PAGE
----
Saturday, April 12, 2008

Falling in love again

A love under control, a passion within bounds: That was how I always viewed the emotional ties I have with Liverpool – not the city, but the football club.

It is difficult to pinpoint exactly how this attachment, support, fascination, mild obsession – whatever you wish to call it – how it all began. I know the rough time frame (impressionable early teen in the 1970s) and the medium (the delayed weekly highlights and the occasional live telecast of finals, grounded on daily reports in the back pages of newspapers). But the firing of an imagination, the falling in love; that will forever remain a mystery and the domain of poets.

What I do remember is being transfixed by Steve Heighway rampaging down the left flank in a red shirt. The centre forward-centre back duels were all physical, crunching tackles; argy-bargy, clashing of heads, Henry V stuff. Not my cup of teh tarik. Wing play, however, was pure wizardry. Speed of thought and nimble limbs led to defenders on their bums. Ghosted past and teased were adjectives used to describe the effect Heighway and his ilk had on flustered fullbacks. Poetry in motion? More like a sonnet in red.

Today, I shudder at the thought that I might have become a Manchester United fan, as I was equally enraptured by Steve Coppell, who flew down the opposite wing for the other team in red. I took the high road, I now realise, because the left is my reflexive position, in matters other than sport as well!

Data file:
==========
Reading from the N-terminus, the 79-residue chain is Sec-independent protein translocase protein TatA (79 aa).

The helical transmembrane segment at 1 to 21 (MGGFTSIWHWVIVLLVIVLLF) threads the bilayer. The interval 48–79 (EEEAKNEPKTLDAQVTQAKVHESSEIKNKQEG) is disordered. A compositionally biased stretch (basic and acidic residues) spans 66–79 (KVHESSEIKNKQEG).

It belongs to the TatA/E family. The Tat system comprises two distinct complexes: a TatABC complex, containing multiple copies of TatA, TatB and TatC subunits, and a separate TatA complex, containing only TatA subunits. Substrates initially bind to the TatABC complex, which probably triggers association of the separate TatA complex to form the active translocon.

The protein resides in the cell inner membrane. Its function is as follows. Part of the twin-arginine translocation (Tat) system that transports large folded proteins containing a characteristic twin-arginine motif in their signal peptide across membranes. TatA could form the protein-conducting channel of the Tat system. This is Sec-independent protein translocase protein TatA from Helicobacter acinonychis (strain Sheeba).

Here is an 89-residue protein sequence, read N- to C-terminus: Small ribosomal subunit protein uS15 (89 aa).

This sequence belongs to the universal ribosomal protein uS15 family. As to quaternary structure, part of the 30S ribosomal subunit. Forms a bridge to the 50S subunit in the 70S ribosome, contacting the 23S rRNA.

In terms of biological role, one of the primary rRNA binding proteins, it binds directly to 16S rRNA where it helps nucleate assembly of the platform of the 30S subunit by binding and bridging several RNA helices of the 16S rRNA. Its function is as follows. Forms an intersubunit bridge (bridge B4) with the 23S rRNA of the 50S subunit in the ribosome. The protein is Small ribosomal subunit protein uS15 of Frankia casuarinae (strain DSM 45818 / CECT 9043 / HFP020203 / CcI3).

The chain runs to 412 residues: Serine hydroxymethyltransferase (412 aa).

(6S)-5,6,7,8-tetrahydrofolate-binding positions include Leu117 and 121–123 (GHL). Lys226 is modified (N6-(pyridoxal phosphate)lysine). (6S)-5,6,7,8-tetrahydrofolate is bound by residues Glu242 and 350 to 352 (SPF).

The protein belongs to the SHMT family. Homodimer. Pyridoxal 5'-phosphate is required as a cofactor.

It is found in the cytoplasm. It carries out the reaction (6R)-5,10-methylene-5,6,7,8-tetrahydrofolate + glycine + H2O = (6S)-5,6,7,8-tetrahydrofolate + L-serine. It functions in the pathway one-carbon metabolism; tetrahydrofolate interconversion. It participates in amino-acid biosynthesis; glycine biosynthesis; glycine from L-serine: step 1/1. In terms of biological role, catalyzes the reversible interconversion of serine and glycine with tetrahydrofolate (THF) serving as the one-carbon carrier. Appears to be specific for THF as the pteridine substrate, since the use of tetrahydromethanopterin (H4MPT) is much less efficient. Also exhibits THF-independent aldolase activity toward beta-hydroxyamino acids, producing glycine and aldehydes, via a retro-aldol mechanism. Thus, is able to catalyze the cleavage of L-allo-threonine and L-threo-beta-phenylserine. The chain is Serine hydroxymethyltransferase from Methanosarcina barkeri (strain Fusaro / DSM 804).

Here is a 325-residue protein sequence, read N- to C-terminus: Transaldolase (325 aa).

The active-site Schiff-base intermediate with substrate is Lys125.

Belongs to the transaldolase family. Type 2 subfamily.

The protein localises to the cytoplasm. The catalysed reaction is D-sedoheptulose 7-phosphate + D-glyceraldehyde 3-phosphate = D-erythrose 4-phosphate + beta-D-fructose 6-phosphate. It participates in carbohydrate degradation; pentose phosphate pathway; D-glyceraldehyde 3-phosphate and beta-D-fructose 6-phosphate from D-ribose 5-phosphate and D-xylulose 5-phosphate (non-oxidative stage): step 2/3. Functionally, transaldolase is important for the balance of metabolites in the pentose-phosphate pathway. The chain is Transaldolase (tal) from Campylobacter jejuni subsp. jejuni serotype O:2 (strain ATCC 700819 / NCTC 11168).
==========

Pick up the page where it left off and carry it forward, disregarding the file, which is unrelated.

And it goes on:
Leaving behind the comforting world of home and education, and plunging into the bad world of having to earn a living, coincided with the decline of John Barnes (another nifty lefty) and the club in general. My passion held strong – I watched the matches on TV, debated with friends, read the papers, devoured the British press online after online became a word. I even made it to Anfield, with an authentic Liverpudlian by my side…

Yet, Liverpool was no longer an all-consuming affair as it had to fight for space with so many other things that grips one’s life in adulthood. At the club’s depths, and there were many in the 1990s, I brooded but never came close to rage, despair or suicide. At the height of Liverpool’s current renaissance, the unlikely and fairytale triumph against Milan, I screamed as loud and lustily as any frustrated fan did that day, but I watched the penalty shoot out, willing Jerzy Dudek to stop every kick, with eyes wide open. I didn’t need to avert my gaze at the pivotal moments; it wasn’t like the be all and eand all of everything, you know.

Until this past Wednesday.

It was almost 4 am in the morning and I had been up for an hour or so, willing the Reds to beat Arsenal. In the wonderful game that was trying to cram all of life’s highs and lows into 90 minutes (that’s what it felt like), I was at the lowest of low when Adebayor scored with six minutes left. That’s it. Head on chest. We’re done. And then, penalty. For us. And as Gerrard placed the ball on the chalk that marked the spot, I brought my hands up. And covered my face while squinting my eyes. Couldn’t bear to look. Waiting to hear the roar (or collective groan) of the crowd.

That night, Liverpool became life and death again.